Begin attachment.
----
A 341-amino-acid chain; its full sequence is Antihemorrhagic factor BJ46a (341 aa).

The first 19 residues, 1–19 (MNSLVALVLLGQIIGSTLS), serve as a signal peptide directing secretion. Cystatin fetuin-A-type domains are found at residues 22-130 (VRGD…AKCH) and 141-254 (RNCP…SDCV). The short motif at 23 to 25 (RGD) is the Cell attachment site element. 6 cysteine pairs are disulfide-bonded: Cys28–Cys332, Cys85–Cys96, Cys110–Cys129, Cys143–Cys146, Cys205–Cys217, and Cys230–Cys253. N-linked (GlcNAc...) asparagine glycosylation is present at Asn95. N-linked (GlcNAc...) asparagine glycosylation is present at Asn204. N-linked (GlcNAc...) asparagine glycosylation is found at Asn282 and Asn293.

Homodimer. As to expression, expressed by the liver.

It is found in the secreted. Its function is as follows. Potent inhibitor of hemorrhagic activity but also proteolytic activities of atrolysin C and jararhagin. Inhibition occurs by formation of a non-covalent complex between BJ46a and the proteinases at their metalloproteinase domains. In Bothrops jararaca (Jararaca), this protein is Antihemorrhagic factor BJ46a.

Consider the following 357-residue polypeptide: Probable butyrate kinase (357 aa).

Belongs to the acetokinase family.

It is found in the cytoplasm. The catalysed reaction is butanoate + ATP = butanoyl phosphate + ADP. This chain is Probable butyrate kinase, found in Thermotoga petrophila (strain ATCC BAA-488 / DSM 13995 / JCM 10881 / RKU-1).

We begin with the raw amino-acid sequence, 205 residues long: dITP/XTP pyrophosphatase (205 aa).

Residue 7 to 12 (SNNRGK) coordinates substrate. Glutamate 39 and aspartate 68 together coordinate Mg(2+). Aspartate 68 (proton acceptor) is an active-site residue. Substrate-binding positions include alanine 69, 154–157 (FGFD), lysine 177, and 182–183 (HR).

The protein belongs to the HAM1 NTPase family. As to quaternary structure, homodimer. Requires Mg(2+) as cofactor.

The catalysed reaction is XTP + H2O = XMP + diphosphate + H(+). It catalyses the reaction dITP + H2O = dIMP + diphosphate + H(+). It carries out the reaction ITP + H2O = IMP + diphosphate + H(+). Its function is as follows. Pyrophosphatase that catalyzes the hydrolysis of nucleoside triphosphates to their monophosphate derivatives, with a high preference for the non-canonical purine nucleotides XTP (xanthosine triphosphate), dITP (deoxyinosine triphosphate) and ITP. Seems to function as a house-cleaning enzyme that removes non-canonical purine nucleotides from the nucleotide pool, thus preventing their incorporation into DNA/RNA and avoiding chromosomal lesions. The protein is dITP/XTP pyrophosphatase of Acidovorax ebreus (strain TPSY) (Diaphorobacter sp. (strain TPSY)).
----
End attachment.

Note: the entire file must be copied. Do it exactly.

A 341-amino-acid chain; its full sequence is Antihemorrhagic factor BJ46a (341 aa).

The first 19 residues, 1–19 (MNSLVALVLLGQIIGSTLS), serve as a signal peptide directing secretion. Cystatin fetuin-A-type domains are found at residues 22-130 (VRGD…AKCH) and 141-254 (RNCP…SDCV). The short motif at 23 to 25 (RGD) is the Cell attachment site element. 6 cysteine pairs are disulfide-bonded: Cys28–Cys332, Cys85–Cys96, Cys110–Cys129, Cys143–Cys146, Cys205–Cys217, and Cys230–Cys253. N-linked (GlcNAc...) asparagine glycosylation is present at Asn95. N-linked (GlcNAc...) asparagine glycosylation is present at Asn204. N-linked (GlcNAc...) asparagine glycosylation is found at Asn282 and Asn293.

Homodimer. As to expression, expressed by the liver.

It is found in the secreted. Its function is as follows. Potent inhibitor of hemorrhagic activity but also proteolytic activities of atrolysin C and jararhagin. Inhibition occurs by formation of a non-covalent complex between BJ46a and the proteinases at their metalloproteinase domains. In Bothrops jararaca (Jararaca), this protein is Antihemorrhagic factor BJ46a.

Consider the following 357-residue polypeptide: Probable butyrate kinase (357 aa).

Belongs to the acetokinase family.

It is found in the cytoplasm. The catalysed reaction is butanoate + ATP = butanoyl phosphate + ADP. This chain is Probable butyrate kinase, found in Thermotoga petrophila (strain ATCC BAA-488 / DSM 13995 / JCM 10881 / RKU-1).

We begin with the raw amino-acid sequence, 205 residues long: dITP/XTP pyrophosphatase (205 aa).

Residue 7 to 12 (SNNRGK) coordinates substrate. Glutamate 39 and aspartate 68 together coordinate Mg(2+). Aspartate 68 (proton acceptor) is an active-site residue. Substrate-binding positions include alanine 69, 154–157 (FGFD), lysine 177, and 182–183 (HR).

The protein belongs to the HAM1 NTPase family. As to quaternary structure, homodimer. Requires Mg(2+) as cofactor.

The catalysed reaction is XTP + H2O = XMP + diphosphate + H(+). It catalyses the reaction dITP + H2O = dIMP + diphosphate + H(+). It carries out the reaction ITP + H2O = IMP + diphosphate + H(+). Its function is as follows. Pyrophosphatase that catalyzes the hydrolysis of nucleoside triphosphates to their monophosphate derivatives, with a high preference for the non-canonical purine nucleotides XTP (xanthosine triphosphate), dITP (deoxyinosine triphosphate) and ITP. Seems to function as a house-cleaning enzyme that removes non-canonical purine nucleotides from the nucleotide pool, thus preventing their incorporation into DNA/RNA and avoiding chromosomal lesions. The protein is dITP/XTP pyrophosphatase of Acidovorax ebreus (strain TPSY) (Diaphorobacter sp. (strain TPSY)).